Around this time last year, the Cyber Intelligence Sharing and Protection Act (or CISPA) was a very protested piece of legislation. Hundreds of thousands of inviduals signed online petitions and called their representatives in Congress in an attempt to block the bill from passing. To name a few, internet giants such as Facebook, Twitter, MySpace, and Google rallied behind the cause and “blacked out” their websites in protest of CISPA. This was roughly a year ago and the same event was supposed to occur today. Didn’t notice anything did you?

That is because the internet giants that gave the movement against CISPA so much sway have switched their position. The same companies that so vehemently opposed the passage of CISPA last year are now shifting their weight to support the bill. That is because the companies wanted and have now received  the protections that they were looking for. CISPA protects the companies from being held liable and lets them pass on information to the government, thus relieving them of responsibility.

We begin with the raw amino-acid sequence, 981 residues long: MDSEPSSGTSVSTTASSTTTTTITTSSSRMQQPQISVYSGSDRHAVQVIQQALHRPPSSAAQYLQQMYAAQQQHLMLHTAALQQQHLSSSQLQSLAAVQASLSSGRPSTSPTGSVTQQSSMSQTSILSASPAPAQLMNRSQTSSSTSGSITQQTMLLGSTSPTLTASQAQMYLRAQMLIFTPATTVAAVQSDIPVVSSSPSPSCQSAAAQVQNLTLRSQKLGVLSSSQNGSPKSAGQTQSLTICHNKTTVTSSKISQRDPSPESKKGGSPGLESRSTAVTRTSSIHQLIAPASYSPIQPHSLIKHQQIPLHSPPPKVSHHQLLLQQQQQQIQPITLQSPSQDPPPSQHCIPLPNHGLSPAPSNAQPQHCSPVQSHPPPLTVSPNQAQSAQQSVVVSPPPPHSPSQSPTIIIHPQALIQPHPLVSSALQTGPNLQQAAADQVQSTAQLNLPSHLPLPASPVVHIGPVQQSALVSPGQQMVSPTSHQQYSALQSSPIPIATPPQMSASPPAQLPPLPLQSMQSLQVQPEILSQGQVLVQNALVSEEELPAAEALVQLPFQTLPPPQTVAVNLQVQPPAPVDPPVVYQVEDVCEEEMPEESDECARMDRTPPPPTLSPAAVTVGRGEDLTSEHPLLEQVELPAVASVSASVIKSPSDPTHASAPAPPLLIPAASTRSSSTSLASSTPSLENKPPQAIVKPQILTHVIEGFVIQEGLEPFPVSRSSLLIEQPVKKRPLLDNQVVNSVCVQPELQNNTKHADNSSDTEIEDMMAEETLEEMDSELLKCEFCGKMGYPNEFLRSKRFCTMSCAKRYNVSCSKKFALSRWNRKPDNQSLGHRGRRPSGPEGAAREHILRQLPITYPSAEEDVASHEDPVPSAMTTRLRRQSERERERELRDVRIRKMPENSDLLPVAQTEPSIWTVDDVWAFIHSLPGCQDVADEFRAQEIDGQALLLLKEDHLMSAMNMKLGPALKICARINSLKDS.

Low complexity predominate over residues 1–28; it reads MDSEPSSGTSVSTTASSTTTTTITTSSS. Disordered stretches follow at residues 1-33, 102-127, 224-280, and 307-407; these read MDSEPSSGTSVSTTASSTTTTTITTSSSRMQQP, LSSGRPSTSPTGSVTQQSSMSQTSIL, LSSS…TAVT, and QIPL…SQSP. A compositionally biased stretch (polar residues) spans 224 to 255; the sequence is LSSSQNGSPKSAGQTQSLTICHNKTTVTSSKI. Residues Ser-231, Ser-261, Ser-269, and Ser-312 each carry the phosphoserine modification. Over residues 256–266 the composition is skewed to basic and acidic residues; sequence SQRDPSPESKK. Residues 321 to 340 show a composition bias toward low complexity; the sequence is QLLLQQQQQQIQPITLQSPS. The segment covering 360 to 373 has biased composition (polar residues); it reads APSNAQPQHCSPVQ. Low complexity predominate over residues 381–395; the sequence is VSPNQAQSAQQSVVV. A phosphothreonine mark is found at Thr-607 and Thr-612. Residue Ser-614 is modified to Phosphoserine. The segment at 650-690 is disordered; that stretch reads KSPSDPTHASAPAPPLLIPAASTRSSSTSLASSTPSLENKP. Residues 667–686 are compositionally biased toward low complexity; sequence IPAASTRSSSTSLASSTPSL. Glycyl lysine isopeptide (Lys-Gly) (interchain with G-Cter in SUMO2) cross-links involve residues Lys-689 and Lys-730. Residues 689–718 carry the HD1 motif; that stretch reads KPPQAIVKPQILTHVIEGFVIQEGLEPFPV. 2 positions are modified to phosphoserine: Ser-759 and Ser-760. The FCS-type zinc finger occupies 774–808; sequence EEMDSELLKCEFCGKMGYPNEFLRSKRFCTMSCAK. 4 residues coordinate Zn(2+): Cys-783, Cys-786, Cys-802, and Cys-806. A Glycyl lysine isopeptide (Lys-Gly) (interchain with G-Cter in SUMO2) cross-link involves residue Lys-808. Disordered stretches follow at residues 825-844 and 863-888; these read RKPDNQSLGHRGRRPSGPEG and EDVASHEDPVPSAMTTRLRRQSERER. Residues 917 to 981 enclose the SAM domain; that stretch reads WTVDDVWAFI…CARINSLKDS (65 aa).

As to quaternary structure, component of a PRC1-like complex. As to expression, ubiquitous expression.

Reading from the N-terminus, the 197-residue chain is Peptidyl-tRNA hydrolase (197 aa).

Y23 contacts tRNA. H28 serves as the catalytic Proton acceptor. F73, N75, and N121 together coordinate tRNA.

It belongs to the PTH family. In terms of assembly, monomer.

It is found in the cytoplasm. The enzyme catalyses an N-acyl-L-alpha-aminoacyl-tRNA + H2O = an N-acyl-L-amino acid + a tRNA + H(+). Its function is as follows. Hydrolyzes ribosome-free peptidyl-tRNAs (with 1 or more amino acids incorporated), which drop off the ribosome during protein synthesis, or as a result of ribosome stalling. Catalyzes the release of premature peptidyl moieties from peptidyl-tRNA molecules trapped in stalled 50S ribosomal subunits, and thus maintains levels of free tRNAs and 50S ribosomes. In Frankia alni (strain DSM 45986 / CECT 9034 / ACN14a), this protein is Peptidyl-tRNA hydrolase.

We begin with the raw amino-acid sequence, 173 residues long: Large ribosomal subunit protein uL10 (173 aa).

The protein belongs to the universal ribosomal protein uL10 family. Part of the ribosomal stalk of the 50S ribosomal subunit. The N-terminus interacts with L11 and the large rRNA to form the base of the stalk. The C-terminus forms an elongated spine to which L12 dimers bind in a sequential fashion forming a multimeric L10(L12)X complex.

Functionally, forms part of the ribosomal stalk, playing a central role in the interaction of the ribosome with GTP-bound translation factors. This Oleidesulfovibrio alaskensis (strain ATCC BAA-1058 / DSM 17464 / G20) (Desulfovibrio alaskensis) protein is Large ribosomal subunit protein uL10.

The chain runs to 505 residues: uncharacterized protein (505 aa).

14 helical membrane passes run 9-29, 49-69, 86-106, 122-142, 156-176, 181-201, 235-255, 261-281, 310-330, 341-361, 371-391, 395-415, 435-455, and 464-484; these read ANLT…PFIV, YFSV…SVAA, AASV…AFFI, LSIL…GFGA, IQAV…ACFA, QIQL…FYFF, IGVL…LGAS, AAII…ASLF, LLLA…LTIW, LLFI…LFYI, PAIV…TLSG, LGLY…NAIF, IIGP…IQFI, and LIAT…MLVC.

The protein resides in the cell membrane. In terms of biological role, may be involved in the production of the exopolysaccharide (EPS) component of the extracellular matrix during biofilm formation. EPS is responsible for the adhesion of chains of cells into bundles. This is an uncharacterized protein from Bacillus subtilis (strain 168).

With this shift in power the potential for CISPA to pass is becoming a more real possibility  However, with the White House currently still refusing to sign the bill for lack of protection of private information, the next few weeks will prove interesting.



Hagel: Israel has right to decide on Iran strike

In the most recent stage of Obama’s diplomacy blitz to Israel, Sec Def. Hagel was sent on a visit to Jerusalem, with a clear message: “Israel has the right to decide for itself whether to strike Iran’s nuclear facilities.” Hagel went on to say that “Israel is a sovereign nation and every sovereign nation has the right to defend itself and protect itself. Israel will do that. It must do that.” This comes after a recent arms deal between the US, Saudi Arabia and the UAE that includes 25 F16s for the UAE and “Stand Off  Weapons Systems” for both nations.